Subra: Malaysians exercise only after health problems


  • Nation
  • Tuesday, 14 Jun 2016

PUTRAJAYA: Many Malaysians only exercise out of necessity rather than a desire for a healthy lifestyle, said Datuk Seri Dr S. Subramaniam.

The Health Minister said that studies showed that Malaysians only begin exercising between the ages of 40 and 50, which was usually when they discover a health issue.

“Only after the doctor informs an individual that they have health problems such as high blood pressure, high cholesterol or diabetes do they start to go for walks or jogging.

“But by that time, a lot of them are not as able bodied or physically fit to exercise. But studies show that there are more Malaysians between 40 and 50 who exercise. This shows that exercise is not really part of our lifestyle, but more out of necessity,” said Dr Subramaniam at the Putrajaya Hospital here.

At the event, Cuepacs and Sun Life Malaysia Bhd donated a dialysis machine and two hi-flow nasal cannula units to the hospital.

At a separate event, Chief Secretary to the Government Tan Sri Dr Ali Hamsa said he was in talks with the Health Ministry to extend its national healthy community programme called “Kospen” to the civil service.

“The Health Ministry has spoken to me about their intention to extend the Kospen programme to the civil service. They are still ironing out the details.

“Civil servants can do health check-ups at hospitals for free, but not many do it. I encourage them to do periodical checks. Non-communicable diseases can be prevented if we take early measures,” said Dr Ali, after launching the ‘Love Your Kidney’ health forum by Puspanita at the Health Ministry .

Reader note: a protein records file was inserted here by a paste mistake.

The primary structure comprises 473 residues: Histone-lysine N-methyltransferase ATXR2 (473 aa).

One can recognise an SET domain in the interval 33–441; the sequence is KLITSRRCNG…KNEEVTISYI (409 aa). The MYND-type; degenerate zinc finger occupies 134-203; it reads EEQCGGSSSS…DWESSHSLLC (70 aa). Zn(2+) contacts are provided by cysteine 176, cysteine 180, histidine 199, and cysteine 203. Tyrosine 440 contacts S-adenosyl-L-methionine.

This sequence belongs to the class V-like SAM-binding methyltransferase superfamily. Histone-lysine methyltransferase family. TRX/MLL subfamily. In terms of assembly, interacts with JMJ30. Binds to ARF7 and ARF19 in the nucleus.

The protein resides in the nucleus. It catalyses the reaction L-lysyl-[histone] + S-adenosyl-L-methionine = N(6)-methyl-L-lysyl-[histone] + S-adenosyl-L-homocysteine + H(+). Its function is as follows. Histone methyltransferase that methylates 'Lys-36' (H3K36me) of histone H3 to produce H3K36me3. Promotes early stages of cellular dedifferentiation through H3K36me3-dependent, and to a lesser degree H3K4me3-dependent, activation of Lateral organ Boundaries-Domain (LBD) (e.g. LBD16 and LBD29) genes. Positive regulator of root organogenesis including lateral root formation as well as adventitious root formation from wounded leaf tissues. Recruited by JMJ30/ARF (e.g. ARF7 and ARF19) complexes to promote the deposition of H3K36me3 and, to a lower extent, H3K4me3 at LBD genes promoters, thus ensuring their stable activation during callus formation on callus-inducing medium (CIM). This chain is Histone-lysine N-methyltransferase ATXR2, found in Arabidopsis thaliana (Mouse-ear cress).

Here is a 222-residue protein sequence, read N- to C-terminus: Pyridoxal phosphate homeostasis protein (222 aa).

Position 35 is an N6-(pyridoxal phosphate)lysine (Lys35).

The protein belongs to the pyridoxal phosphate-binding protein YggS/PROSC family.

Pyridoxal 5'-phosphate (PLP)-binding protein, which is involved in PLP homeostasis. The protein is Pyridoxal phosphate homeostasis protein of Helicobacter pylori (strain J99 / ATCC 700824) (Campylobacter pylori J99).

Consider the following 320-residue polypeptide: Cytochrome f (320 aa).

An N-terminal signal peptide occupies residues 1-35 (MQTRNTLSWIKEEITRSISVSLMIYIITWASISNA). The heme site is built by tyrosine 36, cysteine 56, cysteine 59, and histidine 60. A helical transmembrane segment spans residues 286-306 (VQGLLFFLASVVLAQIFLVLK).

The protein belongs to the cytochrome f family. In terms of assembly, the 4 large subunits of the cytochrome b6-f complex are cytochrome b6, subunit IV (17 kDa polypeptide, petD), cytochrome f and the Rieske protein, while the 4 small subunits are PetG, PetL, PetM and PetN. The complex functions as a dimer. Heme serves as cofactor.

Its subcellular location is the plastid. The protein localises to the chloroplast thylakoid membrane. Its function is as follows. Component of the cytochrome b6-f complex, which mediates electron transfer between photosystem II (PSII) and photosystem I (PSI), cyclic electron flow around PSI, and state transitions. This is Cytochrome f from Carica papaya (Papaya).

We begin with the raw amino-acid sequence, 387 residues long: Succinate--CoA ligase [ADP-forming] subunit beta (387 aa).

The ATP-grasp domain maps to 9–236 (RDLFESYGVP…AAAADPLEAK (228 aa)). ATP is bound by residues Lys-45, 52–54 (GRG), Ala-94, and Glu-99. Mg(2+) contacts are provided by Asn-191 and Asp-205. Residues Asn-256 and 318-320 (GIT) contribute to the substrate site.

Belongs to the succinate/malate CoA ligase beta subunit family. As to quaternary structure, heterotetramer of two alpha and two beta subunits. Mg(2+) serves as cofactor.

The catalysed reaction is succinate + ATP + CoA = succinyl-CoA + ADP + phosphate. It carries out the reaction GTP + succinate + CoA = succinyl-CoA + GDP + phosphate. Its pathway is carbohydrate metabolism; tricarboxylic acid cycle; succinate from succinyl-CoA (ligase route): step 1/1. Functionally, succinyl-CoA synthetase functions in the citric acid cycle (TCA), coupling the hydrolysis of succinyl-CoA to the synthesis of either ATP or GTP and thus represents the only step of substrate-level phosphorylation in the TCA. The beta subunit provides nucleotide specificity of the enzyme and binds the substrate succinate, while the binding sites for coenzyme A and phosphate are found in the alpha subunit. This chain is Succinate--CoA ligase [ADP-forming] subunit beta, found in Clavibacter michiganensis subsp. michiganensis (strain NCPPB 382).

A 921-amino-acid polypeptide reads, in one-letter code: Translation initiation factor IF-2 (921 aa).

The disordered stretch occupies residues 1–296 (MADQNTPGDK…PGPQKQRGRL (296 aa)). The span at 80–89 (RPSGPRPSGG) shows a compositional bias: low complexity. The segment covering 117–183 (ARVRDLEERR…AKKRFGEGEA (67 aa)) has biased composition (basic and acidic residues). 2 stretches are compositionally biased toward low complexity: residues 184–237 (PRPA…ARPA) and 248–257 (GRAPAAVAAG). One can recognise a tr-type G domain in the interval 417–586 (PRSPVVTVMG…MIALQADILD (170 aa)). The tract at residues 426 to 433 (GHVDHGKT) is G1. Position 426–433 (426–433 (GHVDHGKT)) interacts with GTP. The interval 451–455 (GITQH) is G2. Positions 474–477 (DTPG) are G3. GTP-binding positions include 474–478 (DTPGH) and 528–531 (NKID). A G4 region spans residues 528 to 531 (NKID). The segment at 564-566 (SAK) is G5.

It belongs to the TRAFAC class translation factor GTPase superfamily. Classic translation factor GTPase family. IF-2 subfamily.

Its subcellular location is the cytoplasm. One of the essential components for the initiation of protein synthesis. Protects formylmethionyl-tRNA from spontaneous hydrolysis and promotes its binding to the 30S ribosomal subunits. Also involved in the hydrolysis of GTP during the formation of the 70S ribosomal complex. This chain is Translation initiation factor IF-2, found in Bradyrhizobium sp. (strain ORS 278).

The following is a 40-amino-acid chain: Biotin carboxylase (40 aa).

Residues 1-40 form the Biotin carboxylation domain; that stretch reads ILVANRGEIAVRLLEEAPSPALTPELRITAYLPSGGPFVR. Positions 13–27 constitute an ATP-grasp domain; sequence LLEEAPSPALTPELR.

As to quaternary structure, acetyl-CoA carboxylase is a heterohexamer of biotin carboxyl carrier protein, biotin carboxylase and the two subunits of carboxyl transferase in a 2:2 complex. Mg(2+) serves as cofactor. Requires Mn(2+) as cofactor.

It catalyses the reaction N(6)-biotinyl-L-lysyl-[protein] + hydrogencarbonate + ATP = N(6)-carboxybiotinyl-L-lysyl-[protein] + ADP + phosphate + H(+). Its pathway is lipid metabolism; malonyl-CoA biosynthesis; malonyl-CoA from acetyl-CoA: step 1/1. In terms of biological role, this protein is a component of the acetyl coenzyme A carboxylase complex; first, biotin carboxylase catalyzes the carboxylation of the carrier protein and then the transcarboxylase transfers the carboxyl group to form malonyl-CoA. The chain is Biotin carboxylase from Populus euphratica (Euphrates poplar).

The recent National Health Morbidity Survey 2015 findings showed that about 3.5 million Malaysian adults have diabetes, 6.1 million have hypertension while 9.6 million - nearly half of the population - have high cholesterol.

The study also showed that a large percentage of Malaysians with those diseases are not aware of it, mainly because they do not undergo check-ups.

“The Kospen programme is currently only organised at community-level with the collaboration of the Community Development Department (Kemas).

“Under the programme, we try to promote healthy lifestyle through exercise, good diet practices and encouraging the people to go for health screenings.

“Prevention is better than cure.

“We are in the midst of preparing a module for the civil service to participate and we hope we can implement it by this year,” said Health director-general Datuk Dr Noor Hisham Abdullah, who was also at the event.


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